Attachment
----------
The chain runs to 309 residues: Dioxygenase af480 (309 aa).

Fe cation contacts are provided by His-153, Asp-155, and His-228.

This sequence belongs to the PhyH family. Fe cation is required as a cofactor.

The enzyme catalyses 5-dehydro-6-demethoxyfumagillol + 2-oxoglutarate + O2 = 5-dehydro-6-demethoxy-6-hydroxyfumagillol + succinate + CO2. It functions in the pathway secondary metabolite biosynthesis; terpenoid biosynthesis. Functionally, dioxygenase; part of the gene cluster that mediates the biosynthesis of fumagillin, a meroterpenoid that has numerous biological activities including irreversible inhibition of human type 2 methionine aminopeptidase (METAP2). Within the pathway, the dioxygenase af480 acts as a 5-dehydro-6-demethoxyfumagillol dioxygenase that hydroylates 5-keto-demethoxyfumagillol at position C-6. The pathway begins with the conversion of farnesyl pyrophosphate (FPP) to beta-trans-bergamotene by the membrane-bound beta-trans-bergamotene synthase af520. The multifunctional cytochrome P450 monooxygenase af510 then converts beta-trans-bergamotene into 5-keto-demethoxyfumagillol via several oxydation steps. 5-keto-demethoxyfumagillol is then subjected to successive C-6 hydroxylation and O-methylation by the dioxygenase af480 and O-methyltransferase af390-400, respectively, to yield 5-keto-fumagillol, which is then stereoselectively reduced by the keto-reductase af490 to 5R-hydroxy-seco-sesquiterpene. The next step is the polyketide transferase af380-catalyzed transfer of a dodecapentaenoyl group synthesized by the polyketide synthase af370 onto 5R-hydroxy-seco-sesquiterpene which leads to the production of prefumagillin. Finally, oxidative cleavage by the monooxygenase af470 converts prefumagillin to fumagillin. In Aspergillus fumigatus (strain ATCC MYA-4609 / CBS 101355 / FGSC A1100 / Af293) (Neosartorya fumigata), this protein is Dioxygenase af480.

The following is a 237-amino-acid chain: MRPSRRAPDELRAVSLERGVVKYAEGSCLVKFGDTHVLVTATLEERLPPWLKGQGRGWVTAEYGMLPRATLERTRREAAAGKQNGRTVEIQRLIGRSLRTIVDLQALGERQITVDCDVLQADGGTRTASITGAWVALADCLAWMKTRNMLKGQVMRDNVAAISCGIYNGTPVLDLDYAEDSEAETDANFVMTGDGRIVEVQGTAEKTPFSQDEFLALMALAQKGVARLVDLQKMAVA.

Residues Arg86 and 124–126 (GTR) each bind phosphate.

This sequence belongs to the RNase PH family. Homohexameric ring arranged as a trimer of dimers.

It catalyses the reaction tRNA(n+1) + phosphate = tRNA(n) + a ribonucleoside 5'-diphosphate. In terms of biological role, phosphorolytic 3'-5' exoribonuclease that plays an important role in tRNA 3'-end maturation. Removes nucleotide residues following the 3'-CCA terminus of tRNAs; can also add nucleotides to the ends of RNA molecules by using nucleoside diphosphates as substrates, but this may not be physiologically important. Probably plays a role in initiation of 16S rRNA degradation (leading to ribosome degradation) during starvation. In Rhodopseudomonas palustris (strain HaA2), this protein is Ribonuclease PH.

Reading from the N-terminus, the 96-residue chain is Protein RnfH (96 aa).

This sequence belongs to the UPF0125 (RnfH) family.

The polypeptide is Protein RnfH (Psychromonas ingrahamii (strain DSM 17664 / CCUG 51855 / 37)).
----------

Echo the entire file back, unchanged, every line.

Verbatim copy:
The chain runs to 309 residues: Dioxygenase af480 (309 aa).

Fe cation contacts are provided by His-153, Asp-155, and His-228.

This sequence belongs to the PhyH family. Fe cation is required as a cofactor.

The enzyme catalyses 5-dehydro-6-demethoxyfumagillol + 2-oxoglutarate + O2 = 5-dehydro-6-demethoxy-6-hydroxyfumagillol + succinate + CO2. It functions in the pathway secondary metabolite biosynthesis; terpenoid biosynthesis. Functionally, dioxygenase; part of the gene cluster that mediates the biosynthesis of fumagillin, a meroterpenoid that has numerous biological activities including irreversible inhibition of human type 2 methionine aminopeptidase (METAP2). Within the pathway, the dioxygenase af480 acts as a 5-dehydro-6-demethoxyfumagillol dioxygenase that hydroylates 5-keto-demethoxyfumagillol at position C-6. The pathway begins with the conversion of farnesyl pyrophosphate (FPP) to beta-trans-bergamotene by the membrane-bound beta-trans-bergamotene synthase af520. The multifunctional cytochrome P450 monooxygenase af510 then converts beta-trans-bergamotene into 5-keto-demethoxyfumagillol via several oxydation steps. 5-keto-demethoxyfumagillol is then subjected to successive C-6 hydroxylation and O-methylation by the dioxygenase af480 and O-methyltransferase af390-400, respectively, to yield 5-keto-fumagillol, which is then stereoselectively reduced by the keto-reductase af490 to 5R-hydroxy-seco-sesquiterpene. The next step is the polyketide transferase af380-catalyzed transfer of a dodecapentaenoyl group synthesized by the polyketide synthase af370 onto 5R-hydroxy-seco-sesquiterpene which leads to the production of prefumagillin. Finally, oxidative cleavage by the monooxygenase af470 converts prefumagillin to fumagillin. In Aspergillus fumigatus (strain ATCC MYA-4609 / CBS 101355 / FGSC A1100 / Af293) (Neosartorya fumigata), this protein is Dioxygenase af480.

The following is a 237-amino-acid chain: MRPSRRAPDELRAVSLERGVVKYAEGSCLVKFGDTHVLVTATLEERLPPWLKGQGRGWVTAEYGMLPRATLERTRREAAAGKQNGRTVEIQRLIGRSLRTIVDLQALGERQITVDCDVLQADGGTRTASITGAWVALADCLAWMKTRNMLKGQVMRDNVAAISCGIYNGTPVLDLDYAEDSEAETDANFVMTGDGRIVEVQGTAEKTPFSQDEFLALMALAQKGVARLVDLQKMAVA.

Residues Arg86 and 124–126 (GTR) each bind phosphate.

This sequence belongs to the RNase PH family. Homohexameric ring arranged as a trimer of dimers.

It catalyses the reaction tRNA(n+1) + phosphate = tRNA(n) + a ribonucleoside 5'-diphosphate. In terms of biological role, phosphorolytic 3'-5' exoribonuclease that plays an important role in tRNA 3'-end maturation. Removes nucleotide residues following the 3'-CCA terminus of tRNAs; can also add nucleotides to the ends of RNA molecules by using nucleoside diphosphates as substrates, but this may not be physiologically important. Probably plays a role in initiation of 16S rRNA degradation (leading to ribosome degradation) during starvation. In Rhodopseudomonas palustris (strain HaA2), this protein is Ribonuclease PH.

Reading from the N-terminus, the 96-residue chain is Protein RnfH (96 aa).

This sequence belongs to the UPF0125 (RnfH) family.

The polypeptide is Protein RnfH (Psychromonas ingrahamii (strain DSM 17664 / CCUG 51855 / 37)).